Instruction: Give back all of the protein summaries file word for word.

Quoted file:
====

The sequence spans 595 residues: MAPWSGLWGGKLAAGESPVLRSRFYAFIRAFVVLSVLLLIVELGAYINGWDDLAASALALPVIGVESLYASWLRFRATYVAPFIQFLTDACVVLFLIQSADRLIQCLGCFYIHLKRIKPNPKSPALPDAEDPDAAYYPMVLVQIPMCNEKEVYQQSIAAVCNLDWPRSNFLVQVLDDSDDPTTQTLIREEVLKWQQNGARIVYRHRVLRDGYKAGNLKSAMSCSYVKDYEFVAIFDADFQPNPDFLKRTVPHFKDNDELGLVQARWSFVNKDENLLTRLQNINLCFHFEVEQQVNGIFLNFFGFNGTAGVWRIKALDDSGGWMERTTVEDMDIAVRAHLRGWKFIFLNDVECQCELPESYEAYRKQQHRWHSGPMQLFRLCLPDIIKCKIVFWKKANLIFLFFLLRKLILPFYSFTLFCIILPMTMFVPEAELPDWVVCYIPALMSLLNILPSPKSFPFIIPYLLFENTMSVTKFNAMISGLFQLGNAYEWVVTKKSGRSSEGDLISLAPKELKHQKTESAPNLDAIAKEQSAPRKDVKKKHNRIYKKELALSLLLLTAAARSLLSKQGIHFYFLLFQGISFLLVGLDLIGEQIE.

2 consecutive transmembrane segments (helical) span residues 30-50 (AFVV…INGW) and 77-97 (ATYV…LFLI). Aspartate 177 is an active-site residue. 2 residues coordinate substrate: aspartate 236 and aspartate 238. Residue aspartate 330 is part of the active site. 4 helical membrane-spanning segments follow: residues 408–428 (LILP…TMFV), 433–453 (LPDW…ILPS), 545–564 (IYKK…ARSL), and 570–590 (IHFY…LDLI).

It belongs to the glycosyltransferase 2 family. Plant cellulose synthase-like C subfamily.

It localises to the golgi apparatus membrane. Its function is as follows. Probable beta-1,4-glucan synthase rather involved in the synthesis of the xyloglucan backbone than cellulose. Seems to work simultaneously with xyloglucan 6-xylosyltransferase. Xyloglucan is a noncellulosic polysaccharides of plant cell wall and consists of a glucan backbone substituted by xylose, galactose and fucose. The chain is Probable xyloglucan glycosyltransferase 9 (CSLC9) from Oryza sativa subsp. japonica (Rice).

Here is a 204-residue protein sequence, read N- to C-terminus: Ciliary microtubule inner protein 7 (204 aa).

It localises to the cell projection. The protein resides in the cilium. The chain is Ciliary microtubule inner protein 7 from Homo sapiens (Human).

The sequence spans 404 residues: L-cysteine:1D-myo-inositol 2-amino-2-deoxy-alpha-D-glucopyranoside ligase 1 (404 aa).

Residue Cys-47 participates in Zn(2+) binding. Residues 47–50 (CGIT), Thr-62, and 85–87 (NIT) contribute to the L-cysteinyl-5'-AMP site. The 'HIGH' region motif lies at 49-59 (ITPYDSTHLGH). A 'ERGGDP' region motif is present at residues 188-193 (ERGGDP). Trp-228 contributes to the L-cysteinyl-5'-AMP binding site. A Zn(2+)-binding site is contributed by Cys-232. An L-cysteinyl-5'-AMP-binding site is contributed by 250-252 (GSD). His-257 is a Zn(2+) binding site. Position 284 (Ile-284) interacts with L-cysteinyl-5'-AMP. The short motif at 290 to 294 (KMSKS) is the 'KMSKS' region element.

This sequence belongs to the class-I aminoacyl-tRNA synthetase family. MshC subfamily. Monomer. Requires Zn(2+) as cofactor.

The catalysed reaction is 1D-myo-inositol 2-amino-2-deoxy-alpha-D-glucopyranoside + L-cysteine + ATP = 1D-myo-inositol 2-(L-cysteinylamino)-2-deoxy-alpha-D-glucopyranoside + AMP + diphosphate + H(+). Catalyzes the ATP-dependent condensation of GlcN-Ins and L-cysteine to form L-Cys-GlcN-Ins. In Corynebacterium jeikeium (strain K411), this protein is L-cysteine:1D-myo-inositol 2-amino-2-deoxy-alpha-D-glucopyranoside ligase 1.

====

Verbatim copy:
The sequence spans 595 residues: MAPWSGLWGGKLAAGESPVLRSRFYAFIRAFVVLSVLLLIVELGAYINGWDDLAASALALPVIGVESLYASWLRFRATYVAPFIQFLTDACVVLFLIQSADRLIQCLGCFYIHLKRIKPNPKSPALPDAEDPDAAYYPMVLVQIPMCNEKEVYQQSIAAVCNLDWPRSNFLVQVLDDSDDPTTQTLIREEVLKWQQNGARIVYRHRVLRDGYKAGNLKSAMSCSYVKDYEFVAIFDADFQPNPDFLKRTVPHFKDNDELGLVQARWSFVNKDENLLTRLQNINLCFHFEVEQQVNGIFLNFFGFNGTAGVWRIKALDDSGGWMERTTVEDMDIAVRAHLRGWKFIFLNDVECQCELPESYEAYRKQQHRWHSGPMQLFRLCLPDIIKCKIVFWKKANLIFLFFLLRKLILPFYSFTLFCIILPMTMFVPEAELPDWVVCYIPALMSLLNILPSPKSFPFIIPYLLFENTMSVTKFNAMISGLFQLGNAYEWVVTKKSGRSSEGDLISLAPKELKHQKTESAPNLDAIAKEQSAPRKDVKKKHNRIYKKELALSLLLLTAAARSLLSKQGIHFYFLLFQGISFLLVGLDLIGEQIE.

2 consecutive transmembrane segments (helical) span residues 30-50 (AFVV…INGW) and 77-97 (ATYV…LFLI). Aspartate 177 is an active-site residue. 2 residues coordinate substrate: aspartate 236 and aspartate 238. Residue aspartate 330 is part of the active site. 4 helical membrane-spanning segments follow: residues 408–428 (LILP…TMFV), 433–453 (LPDW…ILPS), 545–564 (IYKK…ARSL), and 570–590 (IHFY…LDLI).

It belongs to the glycosyltransferase 2 family. Plant cellulose synthase-like C subfamily.

It localises to the golgi apparatus membrane. Its function is as follows. Probable beta-1,4-glucan synthase rather involved in the synthesis of the xyloglucan backbone than cellulose. Seems to work simultaneously with xyloglucan 6-xylosyltransferase. Xyloglucan is a noncellulosic polysaccharides of plant cell wall and consists of a glucan backbone substituted by xylose, galactose and fucose. The chain is Probable xyloglucan glycosyltransferase 9 (CSLC9) from Oryza sativa subsp. japonica (Rice).

Here is a 204-residue protein sequence, read N- to C-terminus: Ciliary microtubule inner protein 7 (204 aa).

It localises to the cell projection. The protein resides in the cilium. The chain is Ciliary microtubule inner protein 7 from Homo sapiens (Human).

The sequence spans 404 residues: L-cysteine:1D-myo-inositol 2-amino-2-deoxy-alpha-D-glucopyranoside ligase 1 (404 aa).

Residue Cys-47 participates in Zn(2+) binding. Residues 47–50 (CGIT), Thr-62, and 85–87 (NIT) contribute to the L-cysteinyl-5'-AMP site. The 'HIGH' region motif lies at 49-59 (ITPYDSTHLGH). A 'ERGGDP' region motif is present at residues 188-193 (ERGGDP). Trp-228 contributes to the L-cysteinyl-5'-AMP binding site. A Zn(2+)-binding site is contributed by Cys-232. An L-cysteinyl-5'-AMP-binding site is contributed by 250-252 (GSD). His-257 is a Zn(2+) binding site. Position 284 (Ile-284) interacts with L-cysteinyl-5'-AMP. The short motif at 290 to 294 (KMSKS) is the 'KMSKS' region element.

This sequence belongs to the class-I aminoacyl-tRNA synthetase family. MshC subfamily. Monomer. Requires Zn(2+) as cofactor.

The catalysed reaction is 1D-myo-inositol 2-amino-2-deoxy-alpha-D-glucopyranoside + L-cysteine + ATP = 1D-myo-inositol 2-(L-cysteinylamino)-2-deoxy-alpha-D-glucopyranoside + AMP + diphosphate + H(+). Catalyzes the ATP-dependent condensation of GlcN-Ins and L-cysteine to form L-Cys-GlcN-Ins. In Corynebacterium jeikeium (strain K411), this protein is L-cysteine:1D-myo-inositol 2-amino-2-deoxy-alpha-D-glucopyranoside ligase 1.